The seasonal differences we experience are of course caused by the tilt of the Earth’s axis, which is inclined by 23.5 degrees from the vertical. This tilt means that, as Earth orbits the Sun, for six months of the year one hemisphere tips towards the Sun, so that it experiences longer days than nights, becoming most pronounced at midsummer, at which point the Sun reaches its highest in the sky at noon. Simultaneously the other hemisphere tips away from the Sun, and experiences shorter days than nights, becoming most pronounced at midwinter, on which day the Sun is at its lowest noontime altitude.
The further you are from the equator the more pronounced the seasonal effects. In fact equatorial countries don’t experience seasonal variations, while the poles experience extremes with six-month-long winters and summers.
The timing of perihelion and aphelion relative to our seasons is entirely random. The fact the southern hemisphere midsummer (21 Dec) almost coincides with perihelion (3 Jan) is simply that; a coincidence. Given that fact, there is no reason to be surprised that perihelion occurs so close to northern hemisphere midwinter. it has to happen some time and it’s coincidence that it happens to occur within two weeks of midwinter / midsummer.
To take this explanation even further, we can calculate how much variation in incident sunlight (called the flux) there would be in two scenarios:
1. an imaginary scenario where the seasonal varioations in temperature are due to the tilt of the Earth’s axis but where the Earth goes round the Sun in a perfectly circular orbit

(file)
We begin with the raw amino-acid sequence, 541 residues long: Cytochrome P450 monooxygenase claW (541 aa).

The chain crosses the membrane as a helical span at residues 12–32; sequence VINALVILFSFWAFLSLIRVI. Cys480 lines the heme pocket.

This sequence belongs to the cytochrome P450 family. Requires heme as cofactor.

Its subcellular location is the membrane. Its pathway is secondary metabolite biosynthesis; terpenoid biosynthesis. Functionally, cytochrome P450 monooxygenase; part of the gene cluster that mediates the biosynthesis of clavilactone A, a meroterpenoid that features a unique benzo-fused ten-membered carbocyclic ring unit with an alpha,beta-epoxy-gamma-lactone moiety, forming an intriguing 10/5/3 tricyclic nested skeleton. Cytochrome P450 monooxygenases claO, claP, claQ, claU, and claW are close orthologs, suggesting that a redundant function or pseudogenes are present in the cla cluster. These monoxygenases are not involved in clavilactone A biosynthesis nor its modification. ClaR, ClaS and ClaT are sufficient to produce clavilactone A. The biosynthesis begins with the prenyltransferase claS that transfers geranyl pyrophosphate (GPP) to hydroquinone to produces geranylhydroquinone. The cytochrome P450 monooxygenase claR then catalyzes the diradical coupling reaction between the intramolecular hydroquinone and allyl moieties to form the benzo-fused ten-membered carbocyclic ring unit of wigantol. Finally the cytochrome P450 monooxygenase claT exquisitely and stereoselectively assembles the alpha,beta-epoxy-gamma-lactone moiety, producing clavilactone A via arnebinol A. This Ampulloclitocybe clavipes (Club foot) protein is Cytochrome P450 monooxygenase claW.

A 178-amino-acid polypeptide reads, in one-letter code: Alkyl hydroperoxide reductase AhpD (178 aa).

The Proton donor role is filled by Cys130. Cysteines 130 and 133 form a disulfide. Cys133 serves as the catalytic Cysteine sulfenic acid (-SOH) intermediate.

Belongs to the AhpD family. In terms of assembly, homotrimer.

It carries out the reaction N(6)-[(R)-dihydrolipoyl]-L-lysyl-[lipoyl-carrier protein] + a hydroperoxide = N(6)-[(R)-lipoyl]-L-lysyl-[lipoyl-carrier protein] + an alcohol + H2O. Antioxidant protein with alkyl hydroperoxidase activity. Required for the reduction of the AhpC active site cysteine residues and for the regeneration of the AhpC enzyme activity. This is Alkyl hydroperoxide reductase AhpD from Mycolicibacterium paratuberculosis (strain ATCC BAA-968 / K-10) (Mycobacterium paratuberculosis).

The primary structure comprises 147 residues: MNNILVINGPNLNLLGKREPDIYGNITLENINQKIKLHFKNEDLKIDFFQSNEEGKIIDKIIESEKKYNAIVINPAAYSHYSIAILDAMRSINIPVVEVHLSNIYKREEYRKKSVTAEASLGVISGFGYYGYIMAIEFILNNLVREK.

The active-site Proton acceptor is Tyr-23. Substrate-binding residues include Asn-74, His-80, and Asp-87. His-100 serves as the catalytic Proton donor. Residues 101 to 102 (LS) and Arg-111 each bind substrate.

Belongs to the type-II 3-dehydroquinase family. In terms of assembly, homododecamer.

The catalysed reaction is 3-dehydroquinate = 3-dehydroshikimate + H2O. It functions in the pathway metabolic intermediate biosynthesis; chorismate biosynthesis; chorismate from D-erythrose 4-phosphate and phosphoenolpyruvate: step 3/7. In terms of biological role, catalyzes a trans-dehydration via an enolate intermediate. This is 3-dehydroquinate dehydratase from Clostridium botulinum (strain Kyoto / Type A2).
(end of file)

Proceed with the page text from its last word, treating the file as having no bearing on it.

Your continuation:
2. an imaginary scenario where the Earth’s axis isn’t tilted, but where it’s orbit is elliptical in the same degree as ours actually is.
1. The Sun appears at its highest point in our sky each day at noon. The highest it ever gets is at noon on midsummer. The lowest noontime altitude occurs at noon on midwinter.
In Scotland the Sun is around 55 degrees above the horizon at noon on midsummer, and only 10 degrees above it at noon on midwinter.
The amount of energy from the Sun radiant on a fixed area is proportional to the sine of the altitude, so the ratio of the solar energy radiant on a square metre of Glasgow between midsummer and midwinter is
sin(55) / sin(10) = 1.84
So here in Scotland we get 84% more energy from the Sun in summer than we do in winter, due to the tilt of the Earth’s axis.
2. If the Earth’s axis was not tilted, then we would only experience temperature differences from the Sun depending on how far or near we are from it. In this case, the amount of energy from the Sun radian of a fixed area is proportional to the square of the distance from the Sun, so the ration of the solar energy radiant on a square metre of Glasgow between perihelion and aphelion is
(1.017/0.983)^2 = 1.07
So we get 7% more energy from the Sun at perihelion than we do at aphelion., due to the differing distances to the Sun.
From this you can see that, while the distance to the Sun has some effect on how much heat we receive, it is a very small effect compared to that produced by our axial tilt.